Communication Audit: 24 Potential Channels to Consider

Communication Audit: 24 Potential Channels to Consider

April 27, 2016 by

Sometimes, it feels like our church communication efforts are floundering.

We see other churches do something amazing (fight that temptation to compare) and we wonder if we could “borrow” the idea.

But then we have so much on our plate. It might be time for a communication audit.

Start by Re-Evaluating Your Own Methods.

Taking an inventory can help you figure out what’s working, what isn’t and what you might consider adding.

Perhaps you have the right channels, but poor timing. Maybe you have enough money, but you’re putting it into the wrong channel. Maybe a method you’ve always thought is the most effective actually isn’t.

Taking an inventory can help you figure out what’s working, what isn’t and what you might consider adding. This step is so easy to overlook but so important.

Think about this carefully: Are you using the right communication channels for your church? (Emphasis on your church; what works for the church around the corner might not work for your church.)

Look through this list for just a few of your options. You can reach out to your community in a variety of ways.

And the best part is, these are just options. No one church is doing all or even a third of these channels. So just browse. You may find just one thing you may want to try doing, and that one thing could make all the difference.

24 Items to Review in an Audit

  1. Banners: Putting these over the main or sanctuary doors could be a great way to advertise special events like VBS. Extra: Depending on your area, you may be able to have a nearby building hang your banners. For example, my home church uses a next-door barn near the freeway to hang some of our large banners advertising Easter and Christmas services.
  2. Direct mail: What if you got a special invite to a church’s Christmas service through a card delivered to your door?
  3. Social media: With platforms like Facebook having such excellent pay-per-click advertisements available, they’re proving to be one of the most cost-effective options available.
  4. Videos: Churches plug videos into a variety of social media platforms like Periscope or YouTube for promotional purposes, but they can also be used for weekly announcements or broadcasted messages from the pastor. And yes, even newbies can do this!
  5. Website: Make sure it’s up to date!
  6. Invite cards: Whether they’re created for your special Easter services or for your next sermon series, these can help your parishioners invite guests more comfortably.
  7. Announcements: These can vary anywhere from a prepared video to a “talking head” on stage. Try some of these tips to give announcements with more purpose.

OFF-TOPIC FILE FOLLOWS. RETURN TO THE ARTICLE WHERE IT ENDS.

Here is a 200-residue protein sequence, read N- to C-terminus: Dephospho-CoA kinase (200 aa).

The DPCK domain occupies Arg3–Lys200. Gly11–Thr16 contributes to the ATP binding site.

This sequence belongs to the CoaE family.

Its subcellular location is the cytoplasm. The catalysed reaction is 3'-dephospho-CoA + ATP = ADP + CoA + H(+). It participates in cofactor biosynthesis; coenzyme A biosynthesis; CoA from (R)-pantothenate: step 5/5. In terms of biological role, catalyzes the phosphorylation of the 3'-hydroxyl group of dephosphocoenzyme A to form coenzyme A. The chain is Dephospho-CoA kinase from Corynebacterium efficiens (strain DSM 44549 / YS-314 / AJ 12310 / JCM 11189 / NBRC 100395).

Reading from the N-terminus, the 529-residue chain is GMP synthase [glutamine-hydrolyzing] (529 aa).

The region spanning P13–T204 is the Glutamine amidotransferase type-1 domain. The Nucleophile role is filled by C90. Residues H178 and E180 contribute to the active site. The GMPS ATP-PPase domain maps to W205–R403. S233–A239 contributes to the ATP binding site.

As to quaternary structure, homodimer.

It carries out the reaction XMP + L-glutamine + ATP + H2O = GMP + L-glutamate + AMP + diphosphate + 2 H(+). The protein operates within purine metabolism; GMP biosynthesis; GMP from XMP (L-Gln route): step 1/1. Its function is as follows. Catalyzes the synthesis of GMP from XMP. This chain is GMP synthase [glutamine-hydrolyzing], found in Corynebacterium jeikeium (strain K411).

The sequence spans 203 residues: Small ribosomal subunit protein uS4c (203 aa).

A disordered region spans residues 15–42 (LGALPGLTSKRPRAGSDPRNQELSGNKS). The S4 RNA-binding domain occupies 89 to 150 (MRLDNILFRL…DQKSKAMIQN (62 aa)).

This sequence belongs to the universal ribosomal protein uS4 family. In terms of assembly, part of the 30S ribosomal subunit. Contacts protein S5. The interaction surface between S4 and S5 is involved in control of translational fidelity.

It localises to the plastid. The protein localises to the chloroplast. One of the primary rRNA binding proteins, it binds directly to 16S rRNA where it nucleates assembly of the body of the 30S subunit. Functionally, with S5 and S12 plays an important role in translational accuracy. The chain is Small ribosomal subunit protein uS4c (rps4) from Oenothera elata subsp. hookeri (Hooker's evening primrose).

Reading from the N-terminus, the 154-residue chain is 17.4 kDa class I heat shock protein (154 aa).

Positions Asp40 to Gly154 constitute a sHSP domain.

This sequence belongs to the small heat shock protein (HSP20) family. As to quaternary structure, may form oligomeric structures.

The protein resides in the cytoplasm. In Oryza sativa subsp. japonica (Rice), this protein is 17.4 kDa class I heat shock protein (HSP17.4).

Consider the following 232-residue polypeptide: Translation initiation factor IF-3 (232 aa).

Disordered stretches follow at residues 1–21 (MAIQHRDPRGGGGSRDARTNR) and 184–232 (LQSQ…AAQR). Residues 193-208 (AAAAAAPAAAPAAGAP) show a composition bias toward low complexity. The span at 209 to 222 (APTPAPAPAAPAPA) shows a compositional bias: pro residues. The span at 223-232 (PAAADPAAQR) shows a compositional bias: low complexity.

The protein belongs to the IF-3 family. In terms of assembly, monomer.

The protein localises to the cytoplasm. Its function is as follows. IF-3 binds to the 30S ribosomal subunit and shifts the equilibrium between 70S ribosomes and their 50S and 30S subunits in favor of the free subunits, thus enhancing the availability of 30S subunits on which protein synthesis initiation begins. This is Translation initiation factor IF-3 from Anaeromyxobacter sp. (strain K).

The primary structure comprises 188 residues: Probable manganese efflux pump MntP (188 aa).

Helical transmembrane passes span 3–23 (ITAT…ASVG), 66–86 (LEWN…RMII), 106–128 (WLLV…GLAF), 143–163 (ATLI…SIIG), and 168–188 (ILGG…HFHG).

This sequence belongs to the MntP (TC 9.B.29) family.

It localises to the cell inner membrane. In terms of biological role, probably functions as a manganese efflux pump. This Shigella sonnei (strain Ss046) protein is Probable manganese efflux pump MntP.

8. Email blasts: Using platforms like MailChimp allow you to target your upcoming event announcements to specific groups (e.g., the women in your church, the parents of young children, etc.).
  9. Fliers: Feel free to post these on corkboards in your local coffee shop or grocery store. You can also make them into any size, ranging from a postcard to a big poster.
  10. Coffee cup sleeves: Have a church coffee bar? Try advertising your next sermon series on the cup sleeves! It doesn’t take a fancy graphic design for the sleeve to become a walking advertisement.
  11. Bathroom stalls: It works in department stores and restaurants — why not churches? This would be an excellent opportunity to market specific men’s and women’s groups.
  12. Billboards: Learn how to tell if this is going to be a good investment for your church.
  13. Newspaper ads: Print may not be as dead as you think. It might be worth a shot, especially in local neighborhood publications.
  14. Posters: Smaller than a banner, yet more effective in confined areas. For example, if your childcare room is downstairs, why not advertise VBS in the stairwell?
  15. Online alternatives: Besides a website and social media, improve your SEO by filling out your business profile on Yelp or a similar website. Personal recommendations matter.
  16. Doorknob flyers: You don’t have to have a conversation at every place you visit. Many people will consider it a form of soliciting, so leaving information at the door is generally safer.
  17. Set up a booth: Does your area have a county fair? Do your best to make an appearance! If you can have a fun giveaway or even a dunk tank, so much the better.
  18. Logo-embossed keychain and pens: It may be a tad old fashioned, but these can be fun gifts for visitors.
  19. Bumper stickers: Because people want something other than political statements on the backs of their cars.